Processing the twitter data some further, the spikes on the keywords do fade out nicely in the hours afterwards. This time we are working with the larger data set containing all the located tweets including the geo located tweets. This data set differs from the one used earlier as that it included reverse geocoded locations, eg places, but not necessarily pure lat/long messages. This set contains some 260’000 messages as compared to some 20’000 geo located in the earlier dataset.

Looking at the event over longer period shows the pattern much clearer. There is a lot more activity around the expected tsunami wave and the dying out of the keywords can be observed in the following hours and days. However it also confirms that to some extend the purely geo located tweets, as a sub set, folow largely the same pattern and are not

Note, there is a baseline tweet containing the term ‘wave’ that we picked up as part of the collection. This is a weather boy just of Honolulu tweeting the current status of the water, wave and wind.

Image by urbanTick for NCL / The graph shows the number of geo located tweets sent per hour from Honolulu after 2011-03-11, in a radius of 30 km on the day the tsunami resulting from the earlier earthquake in Japan was expected to reach the Hawaiian coast. In white are the overal tweets and in purple the tweets containing the key words wave, tsunami, earthquake or Japan. The first dotted line from the left is the expected arrival time of the wave on the coast of Hawaii at around 13h07 UTC. The second dotted line is the arrival time of the wave on the coast of Mexico.

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Talking cycles and repetition, this is probably the most prominent example everybody remembers from primary school, the water cycle. The rain comes down over the mountains filters through the stone, a spring, a creek, a river, a stream into the ocean, where it is picked up by clouds, ferries to the mountains.

A fairly romantic picture, but definitely a basic diagram explaining connection. Also it servers very well as a starting point for questions. For example for a six year old, why is the water salty in the ocean, but not the rain? How does the water know the way to the ocean? And why are the couds not drifting of to the moon?

This could go on and on developing into a full blown session on earthly systems, but it is all about the basic idea of a systemic concept. It is not about what happens it is more about what happens with it.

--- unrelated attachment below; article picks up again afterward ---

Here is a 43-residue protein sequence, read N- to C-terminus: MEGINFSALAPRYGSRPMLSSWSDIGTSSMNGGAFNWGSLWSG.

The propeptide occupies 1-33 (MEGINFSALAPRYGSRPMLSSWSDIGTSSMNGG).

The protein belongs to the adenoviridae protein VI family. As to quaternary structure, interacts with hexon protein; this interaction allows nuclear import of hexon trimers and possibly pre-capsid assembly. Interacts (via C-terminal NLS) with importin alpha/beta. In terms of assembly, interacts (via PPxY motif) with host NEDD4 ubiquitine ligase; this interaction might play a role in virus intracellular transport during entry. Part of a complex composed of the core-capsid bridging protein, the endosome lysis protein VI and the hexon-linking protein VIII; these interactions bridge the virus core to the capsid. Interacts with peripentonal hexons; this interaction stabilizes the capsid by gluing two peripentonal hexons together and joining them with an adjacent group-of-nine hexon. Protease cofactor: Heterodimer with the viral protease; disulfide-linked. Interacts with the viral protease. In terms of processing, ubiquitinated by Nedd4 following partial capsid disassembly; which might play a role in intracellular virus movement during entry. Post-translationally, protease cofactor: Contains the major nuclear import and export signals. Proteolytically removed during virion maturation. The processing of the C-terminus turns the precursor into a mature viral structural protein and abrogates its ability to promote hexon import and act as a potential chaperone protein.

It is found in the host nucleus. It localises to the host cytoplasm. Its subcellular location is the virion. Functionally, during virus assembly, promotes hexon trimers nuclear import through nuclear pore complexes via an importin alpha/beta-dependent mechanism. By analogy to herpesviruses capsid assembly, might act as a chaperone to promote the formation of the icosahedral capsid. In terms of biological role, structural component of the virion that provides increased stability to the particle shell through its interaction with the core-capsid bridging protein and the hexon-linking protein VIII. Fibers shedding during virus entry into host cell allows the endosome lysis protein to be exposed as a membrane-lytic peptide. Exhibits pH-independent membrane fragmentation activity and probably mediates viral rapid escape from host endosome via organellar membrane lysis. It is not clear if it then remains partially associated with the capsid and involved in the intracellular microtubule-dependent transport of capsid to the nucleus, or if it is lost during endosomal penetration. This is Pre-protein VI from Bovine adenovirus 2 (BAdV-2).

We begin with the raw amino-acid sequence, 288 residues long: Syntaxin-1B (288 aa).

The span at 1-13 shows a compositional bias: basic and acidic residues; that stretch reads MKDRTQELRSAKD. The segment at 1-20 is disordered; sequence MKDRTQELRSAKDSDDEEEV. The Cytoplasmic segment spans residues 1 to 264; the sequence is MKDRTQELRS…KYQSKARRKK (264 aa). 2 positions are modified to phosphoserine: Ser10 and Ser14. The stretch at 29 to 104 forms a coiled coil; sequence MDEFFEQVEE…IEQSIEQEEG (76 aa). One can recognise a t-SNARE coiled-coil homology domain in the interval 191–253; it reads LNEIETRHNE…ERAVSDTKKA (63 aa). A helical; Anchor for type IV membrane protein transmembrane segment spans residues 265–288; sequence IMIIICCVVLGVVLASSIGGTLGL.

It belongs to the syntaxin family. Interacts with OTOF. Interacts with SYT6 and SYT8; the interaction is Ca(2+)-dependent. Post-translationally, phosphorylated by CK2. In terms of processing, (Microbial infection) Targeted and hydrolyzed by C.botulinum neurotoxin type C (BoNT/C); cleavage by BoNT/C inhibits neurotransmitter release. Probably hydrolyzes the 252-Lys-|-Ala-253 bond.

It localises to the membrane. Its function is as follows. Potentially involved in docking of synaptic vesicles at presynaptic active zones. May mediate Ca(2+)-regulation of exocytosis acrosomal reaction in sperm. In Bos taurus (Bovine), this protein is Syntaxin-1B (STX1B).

So or an ad explaining what a water supplier company does, this is a gold one, back to school.

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A lovely timelapse movie on an all too familiar subject, being on time. This involves sometimes quite an effort to make it thought the wilderness of everyday street life scenes and manage the different modes of transport accordingly.

In this story directed by Tomas Mankovsky the guy does quite a number of stunts to get there. Some more details can be fond on the movie page including some making of shots, to the angles right, testing the frame rates and movement of the actors and of course the casting.

story board
Image taken from Sorry-Im-late.com / The story board, simple but precise, see movie. Click for larger version.

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Twitter communications span the globe and the pinpointing of end locations of conversations in this animation shows how the network spans around the planet. It jumps between the hot spots of cities and even continents.
In the description of the project the authors discuss the rather interesting point of the meaning of ‘Location in the case of twitter. In fact this not only applies to twitter but many location based services, the here is not always here. “‘Location’ has 2 meanings in the world of Twitter. It can mean (1) where someone was when they tweeted provided they are using a GPS-enabled smartphone, or (2) where someone lives (users can specify their home location).” (Geography 970)

In a second version the locations were mapped on a rotating globe which give a good impressionof how we communicate around an axis. For details please see Geography 970.

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The ever changing perspective as we navigate the urban landscape is an important feature influencing the perception and in many ways influences how the space we create as we go along are experienced. It’s not as if the street is existing, but it is renewed every time as a recreation of itself with a specific take.

Buildings feature in this process consciously as a back drop and the immediate focus is put on the objects whizzing about, to avoid potential collisions. The trajectories of these has to be continuously monitored and one’s own path adjusted accordingly. It is a sort of negotiation between the elements that make use of their power to take decisions and with it continuously generate situations.

However, this consuming activity might in the long run is not be the main focus. Unconsciously the main focus might lay on the static frame and the defining elements as parameters of the room for action.

In this beautiful time lapse Theo Tagholm shows an interpretation of this spatiality of places from the perspective of one subject.

As it says in the description “I drift, half awake, half asleep. Moving through the city I recall but have never been to.”
The clip is produced by Theo Tagholm, a video artist. He’s got some other great video work. As linked here earlier with the clip Still Moving.